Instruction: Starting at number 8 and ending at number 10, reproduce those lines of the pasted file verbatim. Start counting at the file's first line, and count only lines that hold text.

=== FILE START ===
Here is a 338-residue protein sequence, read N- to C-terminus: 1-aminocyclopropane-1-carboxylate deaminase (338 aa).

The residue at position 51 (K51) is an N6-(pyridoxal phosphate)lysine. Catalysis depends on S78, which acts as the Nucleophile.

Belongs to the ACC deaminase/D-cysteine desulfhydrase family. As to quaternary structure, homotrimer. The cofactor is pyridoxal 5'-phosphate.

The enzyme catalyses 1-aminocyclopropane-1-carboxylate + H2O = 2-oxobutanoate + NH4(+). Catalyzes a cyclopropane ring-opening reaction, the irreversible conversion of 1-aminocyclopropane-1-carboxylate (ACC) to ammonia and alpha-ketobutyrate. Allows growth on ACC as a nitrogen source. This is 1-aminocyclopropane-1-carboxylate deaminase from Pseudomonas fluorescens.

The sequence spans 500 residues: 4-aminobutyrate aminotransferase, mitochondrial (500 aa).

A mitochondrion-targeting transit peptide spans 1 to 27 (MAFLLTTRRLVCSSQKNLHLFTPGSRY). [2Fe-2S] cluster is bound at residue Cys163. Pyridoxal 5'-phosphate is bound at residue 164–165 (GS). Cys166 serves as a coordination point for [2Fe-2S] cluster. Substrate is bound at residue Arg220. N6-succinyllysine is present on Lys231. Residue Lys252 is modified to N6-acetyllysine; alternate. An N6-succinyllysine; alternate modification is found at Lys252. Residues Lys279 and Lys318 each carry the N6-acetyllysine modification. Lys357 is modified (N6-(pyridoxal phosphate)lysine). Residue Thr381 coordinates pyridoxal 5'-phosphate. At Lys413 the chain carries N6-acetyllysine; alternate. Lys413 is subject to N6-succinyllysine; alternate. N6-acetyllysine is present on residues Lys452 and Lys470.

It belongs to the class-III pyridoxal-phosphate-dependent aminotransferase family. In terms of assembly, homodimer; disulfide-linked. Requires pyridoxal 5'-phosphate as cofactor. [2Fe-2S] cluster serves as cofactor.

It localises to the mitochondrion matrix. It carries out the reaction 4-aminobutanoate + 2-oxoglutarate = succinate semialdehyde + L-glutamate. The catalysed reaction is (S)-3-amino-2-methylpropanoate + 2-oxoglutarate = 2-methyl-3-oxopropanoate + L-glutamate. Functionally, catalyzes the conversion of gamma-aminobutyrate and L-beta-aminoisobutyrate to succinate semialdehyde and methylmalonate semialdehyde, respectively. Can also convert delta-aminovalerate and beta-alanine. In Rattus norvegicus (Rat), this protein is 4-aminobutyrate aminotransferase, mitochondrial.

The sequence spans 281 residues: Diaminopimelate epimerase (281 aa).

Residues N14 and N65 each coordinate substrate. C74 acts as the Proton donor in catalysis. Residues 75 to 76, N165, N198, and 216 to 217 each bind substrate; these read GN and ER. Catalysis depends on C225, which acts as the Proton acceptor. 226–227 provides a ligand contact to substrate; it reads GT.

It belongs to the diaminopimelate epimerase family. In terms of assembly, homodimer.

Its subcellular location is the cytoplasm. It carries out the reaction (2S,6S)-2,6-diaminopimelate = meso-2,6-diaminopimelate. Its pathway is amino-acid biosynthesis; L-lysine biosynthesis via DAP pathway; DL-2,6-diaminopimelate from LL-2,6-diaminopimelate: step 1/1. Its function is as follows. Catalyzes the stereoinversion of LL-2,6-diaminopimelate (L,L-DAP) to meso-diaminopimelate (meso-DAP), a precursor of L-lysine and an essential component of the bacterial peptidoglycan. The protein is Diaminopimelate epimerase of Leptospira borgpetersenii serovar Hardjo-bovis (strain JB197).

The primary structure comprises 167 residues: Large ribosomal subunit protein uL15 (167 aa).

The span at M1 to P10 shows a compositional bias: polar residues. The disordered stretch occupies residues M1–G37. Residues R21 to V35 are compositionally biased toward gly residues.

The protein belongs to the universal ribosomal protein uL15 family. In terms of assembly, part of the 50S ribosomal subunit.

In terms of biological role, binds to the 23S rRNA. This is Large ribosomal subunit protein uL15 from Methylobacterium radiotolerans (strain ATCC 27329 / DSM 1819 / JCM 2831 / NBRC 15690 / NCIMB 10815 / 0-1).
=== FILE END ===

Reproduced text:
It localises to the mitochondrion matrix. It carries out the reaction 4-aminobutanoate + 2-oxoglutarate = succinate semialdehyde + L-glutamate. The catalysed reaction is (S)-3-amino-2-methylpropanoate + 2-oxoglutarate = 2-methyl-3-oxopropanoate + L-glutamate. Functionally, catalyzes the conversion of gamma-aminobutyrate and L-beta-aminoisobutyrate to succinate semialdehyde and methylmalonate semialdehyde, respectively. Can also convert delta-aminovalerate and beta-alanine. In Rattus norvegicus (Rat), this protein is 4-aminobutyrate aminotransferase, mitochondrial.

The sequence spans 281 residues: Diaminopimelate epimerase (281 aa).

Residues N14 and N65 each coordinate substrate. C74 acts as the Proton donor in catalysis. Residues 75 to 76, N165, N198, and 216 to 217 each bind substrate; these read GN and ER. Catalysis depends on C225, which acts as the Proton acceptor. 226–227 provides a ligand contact to substrate; it reads GT.